Syrian children play among flooded tents at a camp for displaced Syrians near the town of Kafr Lusin by the border with Turkey, in Syria's rebel-held northwestern province of Idlib on Jan. 19, 2021. (Aaref Watad/AFP via Getty Images)

Canada pledges $49.5M in new aid for Syrians at UN funding conference

Canada will provide $49.5 million in additional aid to help millions of Syrians affected by a decade-long devastating war that continues to ravage the country, International Development Minister Karina Gould said Tuesday.

The new funding will go towards providing nutritional assistance for communities affected by the war, as well as primary health care and sexual and reproductive health and rights services, Gould said during the virtual Brussels Fifth conference for Syria.

The announcement brings Canada’s humanitarian, development and stabilization support to Syria and the region to $3.3 billion since 2016, she added.

“After a decade of suffering, the Syrian people deserve the continued support of the international community. We must not lose focus,” Gould said in a statement. “Canada will support Syrian refugees, host communities and those who have been internally displaced.”

Gould also thanked Lebanon, Jordan and Iraq, as well as Turkey and Egypt, for hosting millions of Syrian refugees.

“Canada is committed to continuing its work with the international community and Syrians to put an end to the conflict through a sustainable political solution,” Gould said.

Canada’s new pledge comes as the United Nations is seeking to raise $10 billion US to address the needs of Syrians who depend on lifesaving humanitarian aid and livelihood support after a decade of war. This includes at least $4.2 billion for the humanitarian response inside Syria and $5.8 billion to support refugees and host communities in the region.

‘Hanging by a thread’

Displaced Syrian who gave his first name as Mahmud sits outside his makeshift tyre repair shop which he covered with a Lebanese flag following Beirut’s massive port blast last August, in the village of Kafr Uruq in the north of Syria’s rebel-held Idlib province on Dec. 28, 2020. (Abdulaziz Ketaz/AFP via Getty Images)

On Monday, the World Food Programme said it needs $600 million US this year to provide urgent food assistance to millions of Syrians who face the worst humanitarian conditions since the start of the conflict.

“Syrians are hanging by a thread and, while the world is transfixed by a global pandemic that is forcing everyone to look inwards, we must not forget the world’s weakest countries,” said Corinne Fleischer, WFP regional director for the Middle East and North Africa.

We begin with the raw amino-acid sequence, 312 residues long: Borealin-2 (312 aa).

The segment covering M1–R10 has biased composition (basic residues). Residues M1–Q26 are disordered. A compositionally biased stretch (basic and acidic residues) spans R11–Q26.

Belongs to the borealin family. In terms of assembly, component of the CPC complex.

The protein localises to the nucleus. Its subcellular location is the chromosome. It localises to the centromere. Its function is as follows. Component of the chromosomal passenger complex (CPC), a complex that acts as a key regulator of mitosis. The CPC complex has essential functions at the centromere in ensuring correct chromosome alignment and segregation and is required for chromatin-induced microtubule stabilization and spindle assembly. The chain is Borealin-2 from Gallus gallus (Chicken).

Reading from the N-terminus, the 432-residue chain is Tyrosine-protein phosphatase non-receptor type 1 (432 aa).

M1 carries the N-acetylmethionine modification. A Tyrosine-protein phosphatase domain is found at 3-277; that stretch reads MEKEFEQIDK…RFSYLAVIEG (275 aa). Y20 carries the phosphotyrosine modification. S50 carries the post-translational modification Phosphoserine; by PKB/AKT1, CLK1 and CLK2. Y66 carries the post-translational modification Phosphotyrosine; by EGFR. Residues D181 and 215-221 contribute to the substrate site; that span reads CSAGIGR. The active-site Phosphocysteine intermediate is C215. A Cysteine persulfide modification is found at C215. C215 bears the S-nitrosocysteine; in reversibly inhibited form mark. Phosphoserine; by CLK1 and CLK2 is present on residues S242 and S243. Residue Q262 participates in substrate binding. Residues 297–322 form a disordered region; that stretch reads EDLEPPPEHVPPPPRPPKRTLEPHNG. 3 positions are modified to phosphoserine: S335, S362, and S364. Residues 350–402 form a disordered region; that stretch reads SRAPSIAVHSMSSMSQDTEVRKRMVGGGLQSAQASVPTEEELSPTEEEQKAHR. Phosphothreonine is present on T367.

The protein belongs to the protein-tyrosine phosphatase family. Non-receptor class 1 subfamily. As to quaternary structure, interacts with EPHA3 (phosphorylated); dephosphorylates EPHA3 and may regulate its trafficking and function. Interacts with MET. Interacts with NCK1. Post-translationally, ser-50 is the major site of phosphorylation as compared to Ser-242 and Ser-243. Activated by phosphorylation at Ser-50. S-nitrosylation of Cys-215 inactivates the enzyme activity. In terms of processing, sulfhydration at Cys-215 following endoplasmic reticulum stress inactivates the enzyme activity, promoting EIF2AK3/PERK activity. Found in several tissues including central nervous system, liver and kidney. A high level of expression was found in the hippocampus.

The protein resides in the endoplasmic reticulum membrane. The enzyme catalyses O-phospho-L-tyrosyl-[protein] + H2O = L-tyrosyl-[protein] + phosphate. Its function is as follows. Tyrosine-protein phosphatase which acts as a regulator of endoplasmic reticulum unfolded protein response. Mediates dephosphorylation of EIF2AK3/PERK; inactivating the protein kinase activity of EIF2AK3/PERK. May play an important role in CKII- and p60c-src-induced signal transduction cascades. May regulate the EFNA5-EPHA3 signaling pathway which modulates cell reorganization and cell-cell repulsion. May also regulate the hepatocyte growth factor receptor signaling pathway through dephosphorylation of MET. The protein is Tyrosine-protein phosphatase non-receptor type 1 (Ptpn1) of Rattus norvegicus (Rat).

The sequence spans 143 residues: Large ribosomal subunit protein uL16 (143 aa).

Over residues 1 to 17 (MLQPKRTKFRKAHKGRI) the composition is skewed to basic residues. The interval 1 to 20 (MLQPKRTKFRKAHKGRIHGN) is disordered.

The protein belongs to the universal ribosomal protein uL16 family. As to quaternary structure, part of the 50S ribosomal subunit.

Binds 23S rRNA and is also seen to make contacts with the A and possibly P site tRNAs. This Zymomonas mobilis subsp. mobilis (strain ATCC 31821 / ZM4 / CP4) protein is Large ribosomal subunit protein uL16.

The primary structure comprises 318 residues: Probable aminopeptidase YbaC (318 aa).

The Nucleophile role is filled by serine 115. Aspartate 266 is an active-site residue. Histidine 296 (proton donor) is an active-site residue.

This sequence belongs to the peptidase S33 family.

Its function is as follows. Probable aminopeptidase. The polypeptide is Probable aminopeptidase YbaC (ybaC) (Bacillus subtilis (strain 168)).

“We are grateful for the support of our donors over the years. Their contributions have saved lives. But the Syrian people need their support more than ever before.”

According to UN estimates, nearly 24 million people need humanitarian or other forms of assistance in Syria and in neighbouring countries. That is four million more than in 2020, and more than at any other time since the conflict began, UN officials said Monday ahead of the funding conference.

“It has been ten years of despair and disaster for Syrians. Now plummeting living conditions, economic decline and COVID-19 result in more hunger, malnutrition and disease,” UN humanitarian chief Mark Lowcock said.

“There is less fighting, but no peace dividend. More people need more help than at any point during the war, and children must return to learning.”

UN High Commissioner for Refugees Filippo Grandi said after a decade of exile, refugees’ hardship has been compounded by the crushing impact of the COVID-19 pandemic.

“Refugees and their hosts must get nothing less than our unfaltering commitment, solidarity and support,” Grandi said. “A failure to do so will be catastrophic for the people and the region.”

Humanitarian agencies welcome Canada’s pledge

Rema Jamous Imseis, UNHCR’s Representative in Canada, welcomed Gould’s announcement.

“It comes at a critical time for millions of Syrian women, men and children facing a double emergency of decade-long displacement and harsh COVID19 economic impacts,” Imseis told Radio Canada International.

Julie Marshall, a spokesperson for the WFP in Canada, said the UN food agency’s partnership with Canada is vital in sustaining and planning programs in Syria and the region.

The ongoing partnership with Canada is vital in sustaining and planning WFP’s programmes in Syria and the region, including school feeding programs that supported 750,000 children each month and provided income for vulnerable women over the last two years, she added.

“This contribution of $5 million for inside Syria and $5 million for the region will help support almost all aspects of WFP’s key programmes, including general food assistance for people in food insecure settings, providing school meals and snacks for children to enhance their learning, malnutrition support to pregnant and lactating mothers,” Marshall said.

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